On the surface, defining news is a simple task. News is an account of what is happening around us. It may involve current events, new initiatives or ongoing projects or issues. But a newspaper does not only print news of the day. It also prints background analysis, opinions, and human interest stories.
Choosing what's news can be harder. The reporter chooses stories from the flood of information and events happening in the world and in their community. Stories are normally selected because of their importance, emotion, impact, timeliness and interest. All these factors do NOT have to coincide in each and every story!
Hard news (+/- 600 words): This is how journalists refer to news of the day. It is a chronicle of current events/incidents and is the most common news style on the front page of your typical newspaper.
It starts with a summary lead. What happened? Where? When? To/by whom? Why? (The journalist's 5 W's). It must be kept brief and simple, because the purpose of the rest of the story will be to elaborate on this lead.
Keep the writing clean and uncluttered. Most important, give the readers the information they need. If the federal government announced a new major youth initiative yesterday, that's today's hard news.
Soft news (+/-600 words): This is a term for all the news that isn't time-sensitive. Soft news includes profiles of people, programs or organizations.
Feature (+/-1500 words): A news feature explores an issue. News features are less time-sensitive than hard news but no less newsworthy. They can be an effective way to write about complex issues too large for the terse style of a hard news item. Street kids are a perfect example. The stories of their individual lives are full of complexities which can be reflected in a longer piece.
Features are full of interesting people, ideas, color, lights, action and energy. A good feature is about the people in your community and their struggles, victories and defeats. A feature takes a certain angle (i.e. Black youth returning to church) and explores it by interviewing the people involved and drawing conclusions from that information. The writer takes an important issue of the day and explains it to the reader through comments from people involved in the story.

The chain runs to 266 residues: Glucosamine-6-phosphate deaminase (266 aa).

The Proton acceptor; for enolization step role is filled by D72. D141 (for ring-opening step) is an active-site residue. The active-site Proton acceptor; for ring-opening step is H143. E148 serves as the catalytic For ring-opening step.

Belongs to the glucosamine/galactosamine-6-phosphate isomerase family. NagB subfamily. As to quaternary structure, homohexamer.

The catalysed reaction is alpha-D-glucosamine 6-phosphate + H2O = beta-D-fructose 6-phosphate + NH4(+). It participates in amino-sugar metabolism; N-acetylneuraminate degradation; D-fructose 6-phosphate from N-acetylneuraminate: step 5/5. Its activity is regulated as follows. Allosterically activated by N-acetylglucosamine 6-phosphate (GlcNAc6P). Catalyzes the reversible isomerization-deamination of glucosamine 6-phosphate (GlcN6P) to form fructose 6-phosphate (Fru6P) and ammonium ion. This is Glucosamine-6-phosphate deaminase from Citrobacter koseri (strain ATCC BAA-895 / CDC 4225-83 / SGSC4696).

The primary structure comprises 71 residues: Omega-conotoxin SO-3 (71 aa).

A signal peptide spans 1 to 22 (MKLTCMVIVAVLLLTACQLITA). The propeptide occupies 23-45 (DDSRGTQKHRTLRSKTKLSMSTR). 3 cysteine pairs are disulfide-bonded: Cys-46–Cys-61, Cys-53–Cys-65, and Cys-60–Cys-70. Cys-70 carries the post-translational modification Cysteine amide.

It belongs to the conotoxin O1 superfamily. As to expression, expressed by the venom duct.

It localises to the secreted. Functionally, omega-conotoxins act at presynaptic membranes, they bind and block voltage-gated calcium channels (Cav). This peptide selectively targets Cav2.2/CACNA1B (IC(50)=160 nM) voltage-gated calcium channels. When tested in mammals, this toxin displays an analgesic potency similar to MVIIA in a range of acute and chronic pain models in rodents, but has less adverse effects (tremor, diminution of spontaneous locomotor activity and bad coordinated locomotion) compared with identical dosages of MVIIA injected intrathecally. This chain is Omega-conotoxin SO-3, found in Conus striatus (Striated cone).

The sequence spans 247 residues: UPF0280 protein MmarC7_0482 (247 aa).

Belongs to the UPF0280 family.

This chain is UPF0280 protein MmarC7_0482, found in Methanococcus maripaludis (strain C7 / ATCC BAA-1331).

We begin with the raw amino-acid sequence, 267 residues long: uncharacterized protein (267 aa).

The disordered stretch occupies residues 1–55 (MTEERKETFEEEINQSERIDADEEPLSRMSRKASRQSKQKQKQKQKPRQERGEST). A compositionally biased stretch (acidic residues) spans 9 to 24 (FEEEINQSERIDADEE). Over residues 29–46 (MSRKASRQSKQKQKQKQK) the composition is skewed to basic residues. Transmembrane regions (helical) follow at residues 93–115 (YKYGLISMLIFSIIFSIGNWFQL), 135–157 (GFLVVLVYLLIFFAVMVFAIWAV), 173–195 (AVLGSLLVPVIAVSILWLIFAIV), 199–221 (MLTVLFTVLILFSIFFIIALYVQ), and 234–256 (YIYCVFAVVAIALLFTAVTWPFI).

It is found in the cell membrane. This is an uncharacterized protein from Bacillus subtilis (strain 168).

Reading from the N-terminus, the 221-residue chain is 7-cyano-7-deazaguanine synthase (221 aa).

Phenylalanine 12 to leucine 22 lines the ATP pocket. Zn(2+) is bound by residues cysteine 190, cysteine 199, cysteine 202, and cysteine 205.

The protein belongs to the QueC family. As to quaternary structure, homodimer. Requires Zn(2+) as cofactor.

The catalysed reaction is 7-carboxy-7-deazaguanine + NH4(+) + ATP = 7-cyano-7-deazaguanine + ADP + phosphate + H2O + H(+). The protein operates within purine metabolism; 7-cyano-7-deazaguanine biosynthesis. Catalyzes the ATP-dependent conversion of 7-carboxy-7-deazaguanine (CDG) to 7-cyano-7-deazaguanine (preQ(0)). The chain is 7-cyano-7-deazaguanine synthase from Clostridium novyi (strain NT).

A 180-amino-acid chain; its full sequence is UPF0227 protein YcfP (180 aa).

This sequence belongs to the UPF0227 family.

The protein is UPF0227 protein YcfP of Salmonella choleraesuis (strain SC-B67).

Remember to "balance" your story. Present the opinions of people on both sides of an issue and let the readers make their own decision on who to believe. No personal opinions are allowed. The quotes from the people you interview make up the story. You are the narrator.
Editorial: The editorial expresses an opinion. The editorial page of the newspaper lets the writer comment on issues in the news. All editorials are personal but the topics must still be relevant to the reader.
Structure of a news story
The structure of a news story (hard & soft news & features) is simple: a lead and the body.
The lead One of the most important elements of news writing is the opening paragraph or two of the story. Journalists refer to this as the "lead," and its function is to summarize the story and/or to draw the reader in.
The body The body of the story involves combining the opinions of the people you interview, some factual data, and a narrative which helps the story flow. In this style of writing, you are not allowed to "editorialize" (state your own opinion) in any way.
Remember: the role of a reporter is to find out what people are thinking of an issue and to report the opinions of different stakeholders of an issue. These comments make up the bulk of the story. The narrative helps to weave the comments into a coherent whole.